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Significant Scots
James Young


James YoungJames Young, son of a Glasgow joiner, was the founding father of the modern oil industry. Beginning in 1851 he established refineries in the Lothians processing cannel-coal and oil-shale years before the first American or Middle Eastern oil well was drilled. By means of his great powers of invention and considerable commercial acumen he became a very wealthy man. The shale-oil industry that Young established had a life of just over one hundred years and ceased only in 1962, but its successors operating now on crude oil from home waters and abroad, still flourish worldwide.

As a youth James Young had to struggle hard for his education, eventually gaining distinction in chemistry at the evening classes of the Andersonian University (now Strathclyde University) where many distinguished Scots had given or attended lectures. While there he met and befriended the famous explorer David Livingstone. This relationship was to endure until Livingstone’s death in Africa many years after.

After a brief spell lecturing in chemistry in London, Young became manager of a chemical works near Manchester, in the course of which he developed many new patents and processes connected with dye stuffs. While there he became interested in oil, and established a little business refining a natural oil seepage in a Derbyshire Colliery.

That was the beginning. As the seepage gradually dried up, Young cast around for other sources of oil and he found what he wanted in a special coal from Bathgate in West Lothian. This coal, Torbanite by name, gave a remarkable yield of crude oil when distilled in simple apparatus. Young quickly patented the process, and established the first truly commercial oil-works in the world at Bathgate in 1851. His fortune was quickly made selling paraffin oil, lubricants for all kinds of industries, wax, naptha and even fertilisers. When the reserves of Torbanite eventually gave out he moved on to oil-shale which was near at hand, abundant and cheap but not so rich in oil as Torbanite. With the expiry of Young’s patent in 1864 the Scottish shale oil boom began and the rapid emergence of an industry that was to last for 100 years.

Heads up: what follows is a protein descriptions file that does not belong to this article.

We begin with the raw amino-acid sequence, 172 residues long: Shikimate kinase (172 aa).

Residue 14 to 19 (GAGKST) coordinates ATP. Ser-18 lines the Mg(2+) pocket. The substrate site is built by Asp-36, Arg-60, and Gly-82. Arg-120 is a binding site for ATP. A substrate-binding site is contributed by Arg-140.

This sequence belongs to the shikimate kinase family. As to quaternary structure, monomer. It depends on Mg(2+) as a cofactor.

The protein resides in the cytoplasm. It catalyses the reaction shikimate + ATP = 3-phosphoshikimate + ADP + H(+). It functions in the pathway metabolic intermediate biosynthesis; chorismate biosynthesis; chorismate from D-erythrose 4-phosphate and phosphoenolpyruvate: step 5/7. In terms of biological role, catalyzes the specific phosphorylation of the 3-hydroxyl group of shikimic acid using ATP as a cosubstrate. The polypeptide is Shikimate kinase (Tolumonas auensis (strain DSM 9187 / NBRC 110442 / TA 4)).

Young’s Paraffin Light and Mineral Oil Company Limited continued to grow and expanded its operations, selling paraffin oil and paraffin lamps all over the world and earning for its founder the affectionate nickname ‘Paraffin’ Young.

The success of the native mineral oil industry was due to the fact that up till that time illuminating oils, lubricants and waxes were largely drawn from animal and vegetable sources, expensive, in short supply and often of poor quality. On the other hand mineral oil was cheaper, better for most purposes and abundant. In addition demand was growing rapidly under the impetus of the Industrial Revolution as hundreds of thousands of new consumers came on to the market. Even the development of overseas competition from natural oil in America, Russia and the Far East did not succeed in extinguishing the Scottish industry for more than a century, though times were often very hard. Advanced Scottish oil technology together with the brilliance of our engineers and businessmen ensured survival right up until 1962 when the last of the shale works was finally abandoned and the first chapter in the history of the modern oil industry closed.


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